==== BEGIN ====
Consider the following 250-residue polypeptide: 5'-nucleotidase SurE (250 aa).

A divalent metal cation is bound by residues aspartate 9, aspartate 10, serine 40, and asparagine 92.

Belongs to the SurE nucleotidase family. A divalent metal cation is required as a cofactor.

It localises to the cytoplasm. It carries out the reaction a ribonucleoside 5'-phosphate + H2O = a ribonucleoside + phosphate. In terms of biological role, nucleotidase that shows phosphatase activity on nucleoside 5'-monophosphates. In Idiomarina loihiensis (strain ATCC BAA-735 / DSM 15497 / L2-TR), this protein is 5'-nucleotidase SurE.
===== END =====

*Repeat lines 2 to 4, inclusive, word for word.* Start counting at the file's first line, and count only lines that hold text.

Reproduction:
A divalent metal cation is bound by residues aspartate 9, aspartate 10, serine 40, and asparagine 92.

Belongs to the SurE nucleotidase family. A divalent metal cation is required as a cofactor.

It localises to the cytoplasm. It carries out the reaction a ribonucleoside 5'-phosphate + H2O = a ribonucleoside + phosphate. In terms of biological role, nucleotidase that shows phosphatase activity on nucleoside 5'-monophosphates. In Idiomarina loihiensis (strain ATCC BAA-735 / DSM 15497 / L2-TR), this protein is 5'-nucleotidase SurE.